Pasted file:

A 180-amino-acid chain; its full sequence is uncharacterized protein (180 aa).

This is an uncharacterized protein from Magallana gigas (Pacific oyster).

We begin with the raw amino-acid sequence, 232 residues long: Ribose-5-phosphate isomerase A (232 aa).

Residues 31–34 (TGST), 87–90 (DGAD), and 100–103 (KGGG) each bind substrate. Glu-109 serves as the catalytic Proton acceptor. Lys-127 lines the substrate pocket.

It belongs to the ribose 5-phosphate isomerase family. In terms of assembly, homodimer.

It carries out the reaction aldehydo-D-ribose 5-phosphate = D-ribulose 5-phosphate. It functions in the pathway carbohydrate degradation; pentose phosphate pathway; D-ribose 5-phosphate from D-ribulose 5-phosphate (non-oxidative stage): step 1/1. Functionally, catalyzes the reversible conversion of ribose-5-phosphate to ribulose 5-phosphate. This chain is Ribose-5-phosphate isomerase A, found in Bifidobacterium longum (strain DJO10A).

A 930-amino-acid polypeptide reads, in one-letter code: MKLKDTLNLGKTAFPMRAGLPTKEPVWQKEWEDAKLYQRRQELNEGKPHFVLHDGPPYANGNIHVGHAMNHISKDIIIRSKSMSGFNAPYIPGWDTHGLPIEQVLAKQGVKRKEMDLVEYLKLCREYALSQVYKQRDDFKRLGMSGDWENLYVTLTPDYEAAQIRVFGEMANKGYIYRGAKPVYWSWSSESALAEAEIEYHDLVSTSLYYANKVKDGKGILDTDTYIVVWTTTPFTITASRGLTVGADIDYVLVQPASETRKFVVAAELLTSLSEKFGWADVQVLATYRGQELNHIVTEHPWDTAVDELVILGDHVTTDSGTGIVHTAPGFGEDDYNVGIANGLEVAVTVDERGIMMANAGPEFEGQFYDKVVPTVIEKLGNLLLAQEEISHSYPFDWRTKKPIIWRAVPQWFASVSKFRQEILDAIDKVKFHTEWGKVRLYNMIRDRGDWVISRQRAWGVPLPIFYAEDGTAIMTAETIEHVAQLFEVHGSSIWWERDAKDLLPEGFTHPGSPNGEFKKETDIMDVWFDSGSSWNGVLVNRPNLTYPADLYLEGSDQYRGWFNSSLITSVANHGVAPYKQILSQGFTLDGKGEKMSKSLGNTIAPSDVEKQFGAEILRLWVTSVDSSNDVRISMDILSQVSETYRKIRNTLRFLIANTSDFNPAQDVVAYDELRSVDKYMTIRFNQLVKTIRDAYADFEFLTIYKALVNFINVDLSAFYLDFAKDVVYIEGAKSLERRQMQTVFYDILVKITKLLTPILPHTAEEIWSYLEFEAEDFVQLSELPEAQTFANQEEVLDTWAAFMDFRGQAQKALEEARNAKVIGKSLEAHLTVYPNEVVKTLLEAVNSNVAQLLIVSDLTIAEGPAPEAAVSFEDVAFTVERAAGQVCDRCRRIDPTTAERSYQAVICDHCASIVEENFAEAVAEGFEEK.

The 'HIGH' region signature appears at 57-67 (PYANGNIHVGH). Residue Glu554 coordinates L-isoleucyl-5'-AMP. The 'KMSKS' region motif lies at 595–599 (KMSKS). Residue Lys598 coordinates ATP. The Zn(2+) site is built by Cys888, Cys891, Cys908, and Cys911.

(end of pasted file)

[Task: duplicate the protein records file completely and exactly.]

A 180-amino-acid chain; its full sequence is uncharacterized protein (180 aa).

This is an uncharacterized protein from Magallana gigas (Pacific oyster).

We begin with the raw amino-acid sequence, 232 residues long: Ribose-5-phosphate isomerase A (232 aa).

Residues 31–34 (TGST), 87–90 (DGAD), and 100–103 (KGGG) each bind substrate. Glu-109 serves as the catalytic Proton acceptor. Lys-127 lines the substrate pocket.

It belongs to the ribose 5-phosphate isomerase family. In terms of assembly, homodimer.

It carries out the reaction aldehydo-D-ribose 5-phosphate = D-ribulose 5-phosphate. It functions in the pathway carbohydrate degradation; pentose phosphate pathway; D-ribose 5-phosphate from D-ribulose 5-phosphate (non-oxidative stage): step 1/1. Functionally, catalyzes the reversible conversion of ribose-5-phosphate to ribulose 5-phosphate. This chain is Ribose-5-phosphate isomerase A, found in Bifidobacterium longum (strain DJO10A).

A 930-amino-acid polypeptide reads, in one-letter code: MKLKDTLNLGKTAFPMRAGLPTKEPVWQKEWEDAKLYQRRQELNEGKPHFVLHDGPPYANGNIHVGHAMNHISKDIIIRSKSMSGFNAPYIPGWDTHGLPIEQVLAKQGVKRKEMDLVEYLKLCREYALSQVYKQRDDFKRLGMSGDWENLYVTLTPDYEAAQIRVFGEMANKGYIYRGAKPVYWSWSSESALAEAEIEYHDLVSTSLYYANKVKDGKGILDTDTYIVVWTTTPFTITASRGLTVGADIDYVLVQPASETRKFVVAAELLTSLSEKFGWADVQVLATYRGQELNHIVTEHPWDTAVDELVILGDHVTTDSGTGIVHTAPGFGEDDYNVGIANGLEVAVTVDERGIMMANAGPEFEGQFYDKVVPTVIEKLGNLLLAQEEISHSYPFDWRTKKPIIWRAVPQWFASVSKFRQEILDAIDKVKFHTEWGKVRLYNMIRDRGDWVISRQRAWGVPLPIFYAEDGTAIMTAETIEHVAQLFEVHGSSIWWERDAKDLLPEGFTHPGSPNGEFKKETDIMDVWFDSGSSWNGVLVNRPNLTYPADLYLEGSDQYRGWFNSSLITSVANHGVAPYKQILSQGFTLDGKGEKMSKSLGNTIAPSDVEKQFGAEILRLWVTSVDSSNDVRISMDILSQVSETYRKIRNTLRFLIANTSDFNPAQDVVAYDELRSVDKYMTIRFNQLVKTIRDAYADFEFLTIYKALVNFINVDLSAFYLDFAKDVVYIEGAKSLERRQMQTVFYDILVKITKLLTPILPHTAEEIWSYLEFEAEDFVQLSELPEAQTFANQEEVLDTWAAFMDFRGQAQKALEEARNAKVIGKSLEAHLTVYPNEVVKTLLEAVNSNVAQLLIVSDLTIAEGPAPEAAVSFEDVAFTVERAAGQVCDRCRRIDPTTAERSYQAVICDHCASIVEENFAEAVAEGFEEK.

The 'HIGH' region signature appears at 57-67 (PYANGNIHVGH). Residue Glu554 coordinates L-isoleucyl-5'-AMP. The 'KMSKS' region motif lies at 595–599 (KMSKS). Residue Lys598 coordinates ATP. The Zn(2+) site is built by Cys888, Cys891, Cys908, and Cys911.